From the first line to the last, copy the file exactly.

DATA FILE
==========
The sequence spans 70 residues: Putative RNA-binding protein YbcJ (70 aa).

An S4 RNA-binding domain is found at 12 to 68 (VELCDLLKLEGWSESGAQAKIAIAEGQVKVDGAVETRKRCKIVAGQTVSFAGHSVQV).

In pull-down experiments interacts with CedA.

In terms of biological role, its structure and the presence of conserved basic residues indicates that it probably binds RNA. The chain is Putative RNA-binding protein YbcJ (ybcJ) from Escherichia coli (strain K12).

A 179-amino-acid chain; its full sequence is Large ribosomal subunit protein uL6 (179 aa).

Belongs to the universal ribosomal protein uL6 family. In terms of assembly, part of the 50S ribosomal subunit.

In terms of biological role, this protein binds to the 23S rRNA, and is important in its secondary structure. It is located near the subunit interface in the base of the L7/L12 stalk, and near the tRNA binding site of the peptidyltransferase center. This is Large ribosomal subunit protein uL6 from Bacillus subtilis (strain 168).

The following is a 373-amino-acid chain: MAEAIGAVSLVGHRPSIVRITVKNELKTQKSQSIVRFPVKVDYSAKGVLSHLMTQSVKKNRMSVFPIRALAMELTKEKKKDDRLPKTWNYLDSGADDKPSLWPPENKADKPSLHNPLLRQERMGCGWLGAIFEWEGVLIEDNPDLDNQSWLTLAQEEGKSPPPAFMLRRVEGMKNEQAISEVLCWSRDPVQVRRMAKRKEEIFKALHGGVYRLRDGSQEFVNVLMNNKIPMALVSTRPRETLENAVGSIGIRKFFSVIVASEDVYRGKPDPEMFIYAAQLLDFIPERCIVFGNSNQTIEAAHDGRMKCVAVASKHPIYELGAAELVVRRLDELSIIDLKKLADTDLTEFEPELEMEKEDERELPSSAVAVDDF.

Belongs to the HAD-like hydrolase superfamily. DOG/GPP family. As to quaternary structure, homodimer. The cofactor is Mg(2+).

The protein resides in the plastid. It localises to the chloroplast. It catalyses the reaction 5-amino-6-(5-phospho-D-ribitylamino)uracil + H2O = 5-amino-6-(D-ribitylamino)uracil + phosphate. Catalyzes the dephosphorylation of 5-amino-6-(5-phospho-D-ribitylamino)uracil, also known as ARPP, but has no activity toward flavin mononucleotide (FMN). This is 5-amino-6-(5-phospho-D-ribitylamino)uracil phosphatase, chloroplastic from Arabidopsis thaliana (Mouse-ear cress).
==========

The sequence spans 70 residues: Putative RNA-binding protein YbcJ (70 aa).

An S4 RNA-binding domain is found at 12 to 68 (VELCDLLKLEGWSESGAQAKIAIAEGQVKVDGAVETRKRCKIVAGQTVSFAGHSVQV).

In pull-down experiments interacts with CedA.

In terms of biological role, its structure and the presence of conserved basic residues indicates that it probably binds RNA. The chain is Putative RNA-binding protein YbcJ (ybcJ) from Escherichia coli (strain K12).

A 179-amino-acid chain; its full sequence is Large ribosomal subunit protein uL6 (179 aa).

Belongs to the universal ribosomal protein uL6 family. In terms of assembly, part of the 50S ribosomal subunit.

In terms of biological role, this protein binds to the 23S rRNA, and is important in its secondary structure. It is located near the subunit interface in the base of the L7/L12 stalk, and near the tRNA binding site of the peptidyltransferase center. This is Large ribosomal subunit protein uL6 from Bacillus subtilis (strain 168).

The following is a 373-amino-acid chain: MAEAIGAVSLVGHRPSIVRITVKNELKTQKSQSIVRFPVKVDYSAKGVLSHLMTQSVKKNRMSVFPIRALAMELTKEKKKDDRLPKTWNYLDSGADDKPSLWPPENKADKPSLHNPLLRQERMGCGWLGAIFEWEGVLIEDNPDLDNQSWLTLAQEEGKSPPPAFMLRRVEGMKNEQAISEVLCWSRDPVQVRRMAKRKEEIFKALHGGVYRLRDGSQEFVNVLMNNKIPMALVSTRPRETLENAVGSIGIRKFFSVIVASEDVYRGKPDPEMFIYAAQLLDFIPERCIVFGNSNQTIEAAHDGRMKCVAVASKHPIYELGAAELVVRRLDELSIIDLKKLADTDLTEFEPELEMEKEDERELPSSAVAVDDF.

Belongs to the HAD-like hydrolase superfamily. DOG/GPP family. As to quaternary structure, homodimer. The cofactor is Mg(2+).

The protein resides in the plastid. It localises to the chloroplast. It catalyses the reaction 5-amino-6-(5-phospho-D-ribitylamino)uracil + H2O = 5-amino-6-(D-ribitylamino)uracil + phosphate. Catalyzes the dephosphorylation of 5-amino-6-(5-phospho-D-ribitylamino)uracil, also known as ARPP, but has no activity toward flavin mononucleotide (FMN). This is 5-amino-6-(5-phospho-D-ribitylamino)uracil phosphatase, chloroplastic from Arabidopsis thaliana (Mouse-ear cress).